Lightning strike on school kills 20 in Uganda

Thu, Jun 30, 2011, 01:00

LIGHTNING HAS killed 19 students and their teacher at a primary school in western Uganda, police said yesterday.

At least 38 others were injured when lightning hit Runyanya primary school in Kiryandongo district, about 160km (99 miles) northwest of Kampala.

The police did not give an official number of how many had died but reports suggest the death toll from such lightning strikes now stands at 34 in recent weeks.

Unseasonal heavy rainstorms have continued to cause havoc across the country.

The Daily Monitornewspaper reported that a boy was killed in a classroom in Karamoja in the northeast of the country on Tuesday, while 37 children and two teachers were wounded in another strike at a school in Paidha near the Congolese border.

MPs and officials at the Ugandan Meteorology Commission said school buildings were adversely affected by the strikes because they don’t have lightning conductors. But some experts blamed the rise in deaths on extreme weather events due to climate change.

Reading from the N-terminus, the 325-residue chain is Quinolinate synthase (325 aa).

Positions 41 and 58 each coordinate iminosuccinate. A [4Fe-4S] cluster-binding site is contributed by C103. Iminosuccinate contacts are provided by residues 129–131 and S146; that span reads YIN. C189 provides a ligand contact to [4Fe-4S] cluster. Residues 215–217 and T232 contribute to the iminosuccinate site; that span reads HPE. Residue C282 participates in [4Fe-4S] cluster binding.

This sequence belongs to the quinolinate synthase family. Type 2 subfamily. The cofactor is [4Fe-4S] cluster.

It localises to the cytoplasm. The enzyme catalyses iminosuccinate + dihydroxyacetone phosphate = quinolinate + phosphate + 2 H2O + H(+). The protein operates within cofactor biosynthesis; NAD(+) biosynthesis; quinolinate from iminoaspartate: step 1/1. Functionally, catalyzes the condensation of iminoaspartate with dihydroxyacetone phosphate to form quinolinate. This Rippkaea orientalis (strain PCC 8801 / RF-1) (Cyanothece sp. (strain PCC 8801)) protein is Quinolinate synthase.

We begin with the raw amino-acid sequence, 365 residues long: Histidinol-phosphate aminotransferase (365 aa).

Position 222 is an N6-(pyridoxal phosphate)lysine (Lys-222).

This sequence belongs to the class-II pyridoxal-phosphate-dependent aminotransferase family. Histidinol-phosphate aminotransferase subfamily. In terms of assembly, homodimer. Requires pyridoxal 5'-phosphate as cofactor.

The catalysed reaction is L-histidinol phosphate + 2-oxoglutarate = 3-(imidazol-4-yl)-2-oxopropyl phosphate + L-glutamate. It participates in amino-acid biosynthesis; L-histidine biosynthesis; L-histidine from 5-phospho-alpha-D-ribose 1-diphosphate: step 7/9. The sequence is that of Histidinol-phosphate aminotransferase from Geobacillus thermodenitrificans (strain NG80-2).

“Climate variability often includes an increase in extreme weather events, which is what we are seeing now across the whole of east Africa” said Charles Basalirwa, a meteorologist and head of the department of geography at Makerere University. “We have never seen this many lightning strikes in Uganda, but the current drought is exacerbating the problem.”

Hot surface temperatures have led to warm air rising and forming the clouds that cause lightning and thunderstorms.

East Africa is experiencing its worst drought in 60 years, the UN said this week, with grain prices in some parts of Kenya up to 80 per cent higher than the five-year average.

The price of grain in one Somali district has risen by 240 per cent, forcing people to leave their homes in search of food. Twenty thousand Somalis have arrived at Kenya’s overcrowded Dadaab refugee camp in the past two weeks alone, aid agencies said, many suffering from malnutrition.

Although Uganda has one of the highest rates of strike deaths in the world, Ugandan lawmakers on Monday demanded that the government issue a statement and form a strategy to deal with what several called a crisis.

“I don’t know which minister is in charge of the lightning. But let the government come up with a statement to inform the country on what is going on and how we can manage it,” speaker Rebecca Kadaga said.